The Sketch: With Devine on the wrong side of justice, sympathy's hard to find

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The Independent Online

There's a little grille four inches square set into the fortified door at the side of the Old Bailey. It's a different world on the other side of the grille and if you've had a glimpse of it – speaking as someone who's had 24 hours in the slammer – you'll rather not have another.

It's a subject for a little tragedy. Broad, bulky, baffled Jim Devine, 56 looking 66, should never have been an MP but got nudged into the firing line after the death of Robin Cook. Not quick, clever or clubbable enough to get on in the Commons, he lived in a Scottish cabal. Drank too much. Family had left him. Problems with staff, problems with money. The whips warned new MPs away from him. You must feel for him.

And for all his sins, he counted on the protection of what is still one of the country's most powerful institutions. Whatever else, Parliament does look after its own. Egregious crimes have been covered up and tidied away under the cloak of privilege.

So, poor old Labour's Jim Devine, he was living in our world now. That was the feeling walking into the court. And when you see people who used to make the law break the law – and then be taken through criminal proceedings, humiliated, deprived of their good name – there's a tendency to awe and pity.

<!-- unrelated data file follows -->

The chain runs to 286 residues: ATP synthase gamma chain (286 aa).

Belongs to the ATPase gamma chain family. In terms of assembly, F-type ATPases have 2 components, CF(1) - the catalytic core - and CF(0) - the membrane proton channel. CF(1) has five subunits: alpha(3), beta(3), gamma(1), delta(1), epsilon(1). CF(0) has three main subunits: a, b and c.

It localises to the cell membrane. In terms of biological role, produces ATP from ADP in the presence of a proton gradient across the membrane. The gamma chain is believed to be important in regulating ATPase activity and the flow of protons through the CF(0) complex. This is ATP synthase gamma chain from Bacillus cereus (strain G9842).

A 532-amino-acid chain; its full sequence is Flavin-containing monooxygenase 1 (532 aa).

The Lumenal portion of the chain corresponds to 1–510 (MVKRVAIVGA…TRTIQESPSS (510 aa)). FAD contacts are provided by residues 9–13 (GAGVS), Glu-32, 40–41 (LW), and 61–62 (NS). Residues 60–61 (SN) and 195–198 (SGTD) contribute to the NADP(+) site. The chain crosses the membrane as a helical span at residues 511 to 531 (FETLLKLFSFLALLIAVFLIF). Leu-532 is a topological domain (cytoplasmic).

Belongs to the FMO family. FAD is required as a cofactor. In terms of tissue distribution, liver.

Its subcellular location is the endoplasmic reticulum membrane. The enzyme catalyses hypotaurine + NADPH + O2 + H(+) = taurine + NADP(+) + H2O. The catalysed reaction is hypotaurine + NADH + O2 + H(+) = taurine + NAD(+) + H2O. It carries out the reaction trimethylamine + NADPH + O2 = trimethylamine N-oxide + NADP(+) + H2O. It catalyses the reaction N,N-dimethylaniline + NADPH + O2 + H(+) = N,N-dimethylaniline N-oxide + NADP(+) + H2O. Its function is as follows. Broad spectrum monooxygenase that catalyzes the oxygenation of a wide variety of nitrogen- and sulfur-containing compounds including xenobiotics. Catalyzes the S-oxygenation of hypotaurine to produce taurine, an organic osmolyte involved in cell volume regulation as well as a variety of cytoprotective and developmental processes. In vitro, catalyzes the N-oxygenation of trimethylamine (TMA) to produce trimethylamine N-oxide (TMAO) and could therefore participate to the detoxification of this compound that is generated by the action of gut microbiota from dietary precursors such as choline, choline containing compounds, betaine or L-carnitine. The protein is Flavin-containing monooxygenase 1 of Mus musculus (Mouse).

The sentencing of the MP to 16 months took place in a blond pine-paneled courtroom by a red-robed Justice in a white wig. At the end he said: "Stand up, Mr Devine." It never ends well, when someone like him says something like that.

Sympathy for the accused had been extinguished by the judge's previous remarks about fraud, false invoices and a claim for work not commissioned or done – the convict had done this when the expenses scandal was on the front pages so he was aware of the reputational risk to Parliament. The financial problems caused by sacking a staff member deserved little sympathy as he was found guilty of wrongful dismissal; he had sought immunity, then pleaded not guilty; he had named a colleague who'd advised him to get the money; he had blamed his secretary...

The summary was conclusive and authoritative. One's transient sentiments were swept away. Having said all that, Jim Devine will probably be out by Christmas. Whether that's a good thing or a bad thing, only judges know. Presumably.